De Ken Hissner: In all my years of promoting, managing and advising my share of administrators, advertisers, and of course, boxers, here are some experiences.
In November 1982, I advertised what would be the third and final of my advertising events under the name Spartacus Promotions.
That event would take place at Easton High School in Easton, Pennsylvania. While out of the offices of WBC World Heavyweight Champion Larry “The Easton Assassin” Holmes, I met his younger brother Mark Holmes, who was 21-0 at the time.
I asked Mark if he would like to take part in an exhibition about the show. He replied, “I’d love to because I didn’t fight in Easton as a professional, but you have to check with my brother Larry.” Mark would end his career at 38-1 and would not fight in Easton until his final fight. Many years later, I would nominate him as a member of the HOF Committee for the Pennsylvania Hall of Fame, where he was inducted.
Having been a sales representative and talking to Larry during my visits to his area, I felt he was a Jekyll and Hyde character. You never knew what Larry would be like when you were around him.
I asked Mark, “So what, Larry?” He replied, “He is my steward.”
I left very reluctantly to get permission from Larry. I explained to him that 10% of the profits from the show would go to the San Antonio Boxing Club, where he and Mark would go. Larry’s response was, “I don’t present my brother in any show!”
After leaving Larry’s office, I made the mistake of later watching him fight at his gym. As he fought, he suddenly stopped and walked to the ropes and showed me sitting on a chair, and said, “I should come down there and beat the shit out of you. Next time I tell you, don’t go to my brother! ” Knowing I didn’t have to, but since there was a pond outside the gym and I would probably be thrown into it and not know how to swim, I quickly left the gym.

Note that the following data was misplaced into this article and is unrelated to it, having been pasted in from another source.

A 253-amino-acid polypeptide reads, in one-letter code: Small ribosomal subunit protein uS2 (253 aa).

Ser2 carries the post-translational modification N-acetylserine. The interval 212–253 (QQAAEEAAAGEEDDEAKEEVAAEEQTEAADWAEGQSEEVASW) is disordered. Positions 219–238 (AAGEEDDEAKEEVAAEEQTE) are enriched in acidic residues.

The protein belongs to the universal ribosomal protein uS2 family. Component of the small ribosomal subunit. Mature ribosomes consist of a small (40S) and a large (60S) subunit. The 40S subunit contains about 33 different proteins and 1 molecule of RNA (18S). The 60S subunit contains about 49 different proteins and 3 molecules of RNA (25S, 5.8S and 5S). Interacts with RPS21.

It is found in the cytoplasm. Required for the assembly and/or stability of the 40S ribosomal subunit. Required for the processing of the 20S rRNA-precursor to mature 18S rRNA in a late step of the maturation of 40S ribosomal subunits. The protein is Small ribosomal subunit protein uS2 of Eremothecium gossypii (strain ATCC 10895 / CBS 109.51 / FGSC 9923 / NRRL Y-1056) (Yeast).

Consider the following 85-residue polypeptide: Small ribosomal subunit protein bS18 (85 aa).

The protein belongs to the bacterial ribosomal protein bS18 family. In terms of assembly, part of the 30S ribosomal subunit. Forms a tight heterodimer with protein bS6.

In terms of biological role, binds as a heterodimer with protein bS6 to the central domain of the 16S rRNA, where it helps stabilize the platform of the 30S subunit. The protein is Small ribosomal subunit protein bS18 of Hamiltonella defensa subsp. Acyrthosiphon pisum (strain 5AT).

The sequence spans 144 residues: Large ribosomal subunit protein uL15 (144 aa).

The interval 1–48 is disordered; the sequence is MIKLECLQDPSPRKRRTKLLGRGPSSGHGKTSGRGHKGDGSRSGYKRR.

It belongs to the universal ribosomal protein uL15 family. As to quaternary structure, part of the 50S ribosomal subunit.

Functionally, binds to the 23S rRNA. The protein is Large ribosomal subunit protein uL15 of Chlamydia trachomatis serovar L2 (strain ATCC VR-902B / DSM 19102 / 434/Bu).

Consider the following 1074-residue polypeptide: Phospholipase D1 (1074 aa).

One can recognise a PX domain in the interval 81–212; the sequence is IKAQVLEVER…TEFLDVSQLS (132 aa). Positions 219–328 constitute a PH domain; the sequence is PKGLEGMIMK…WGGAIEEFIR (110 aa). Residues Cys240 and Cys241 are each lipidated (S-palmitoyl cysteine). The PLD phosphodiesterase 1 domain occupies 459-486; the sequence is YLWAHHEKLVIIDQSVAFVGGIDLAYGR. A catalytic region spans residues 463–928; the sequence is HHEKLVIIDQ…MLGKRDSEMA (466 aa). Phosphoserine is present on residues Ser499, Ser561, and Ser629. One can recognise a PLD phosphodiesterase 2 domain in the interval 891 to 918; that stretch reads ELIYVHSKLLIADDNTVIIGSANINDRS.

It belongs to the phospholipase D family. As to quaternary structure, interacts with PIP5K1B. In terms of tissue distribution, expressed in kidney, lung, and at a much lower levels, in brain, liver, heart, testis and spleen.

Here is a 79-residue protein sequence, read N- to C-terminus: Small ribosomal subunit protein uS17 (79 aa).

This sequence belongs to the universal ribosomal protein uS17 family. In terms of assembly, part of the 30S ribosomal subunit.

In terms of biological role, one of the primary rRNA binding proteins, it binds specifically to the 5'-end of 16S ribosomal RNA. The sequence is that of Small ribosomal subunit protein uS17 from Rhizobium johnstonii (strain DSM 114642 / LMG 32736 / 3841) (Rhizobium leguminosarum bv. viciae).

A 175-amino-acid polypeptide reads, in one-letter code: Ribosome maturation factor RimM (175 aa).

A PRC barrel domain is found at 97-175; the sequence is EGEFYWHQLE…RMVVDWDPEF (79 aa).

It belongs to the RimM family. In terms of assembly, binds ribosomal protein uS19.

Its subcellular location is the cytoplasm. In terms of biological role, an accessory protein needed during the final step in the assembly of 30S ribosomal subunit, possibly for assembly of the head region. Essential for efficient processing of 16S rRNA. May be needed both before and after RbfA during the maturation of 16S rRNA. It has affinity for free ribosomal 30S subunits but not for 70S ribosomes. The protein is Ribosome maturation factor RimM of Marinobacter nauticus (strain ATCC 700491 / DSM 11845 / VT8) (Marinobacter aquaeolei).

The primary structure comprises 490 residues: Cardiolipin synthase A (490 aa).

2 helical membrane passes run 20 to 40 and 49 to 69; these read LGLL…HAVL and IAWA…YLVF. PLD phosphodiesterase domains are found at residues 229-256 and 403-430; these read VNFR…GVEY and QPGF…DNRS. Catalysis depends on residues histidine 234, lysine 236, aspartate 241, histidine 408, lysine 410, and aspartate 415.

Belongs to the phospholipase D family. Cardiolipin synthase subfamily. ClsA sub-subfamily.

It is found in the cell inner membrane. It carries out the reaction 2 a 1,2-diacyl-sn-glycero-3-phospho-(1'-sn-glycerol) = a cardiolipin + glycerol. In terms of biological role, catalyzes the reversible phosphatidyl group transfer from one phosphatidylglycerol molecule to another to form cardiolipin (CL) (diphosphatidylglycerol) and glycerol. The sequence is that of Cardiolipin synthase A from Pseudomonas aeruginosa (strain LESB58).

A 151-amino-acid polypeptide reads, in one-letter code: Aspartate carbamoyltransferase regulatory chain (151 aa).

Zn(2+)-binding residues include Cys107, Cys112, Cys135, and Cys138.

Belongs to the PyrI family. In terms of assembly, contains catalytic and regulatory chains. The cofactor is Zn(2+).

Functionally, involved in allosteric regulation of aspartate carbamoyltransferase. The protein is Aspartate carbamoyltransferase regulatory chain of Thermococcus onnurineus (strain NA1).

Years later, Philadelphia’s husband Gary Hegyi would say to me, “I have to give up and be fired twenty times while working for Larry performing his shows!”
Years later, at a press conference in Holmes, I stood up and asked. “Larry, didn’t Nick Wells stop you twice in the amateurs?” He replied, “Yes.” Then came the zinger, “You really don’t think you beat Timmy Witherspoon and Carl” The Truth “Williams, do you?” You could see his face change to like, “Who the hell is this guy?” Hesitantly, he replied, “I got the decisions, didn’t I?” I replied, “That’s all you have!”
At that moment, his companion Jay Newman approached me and said, “Hey buddy, can you calm it down?” I showed him an 8 × 11 picture of me between Holmes and his main battle partner Marvin Stinson of Philly, and he said, “Oh Ken, it’s you.” I replied, “you know I can’t stand this guy and waited years for this.” I sat down then.
Even when a statue of Holmes was built in Easton, I heard he paid for it, unlike the one in Philly by “Smokin” Joe Frazier which was built by donors.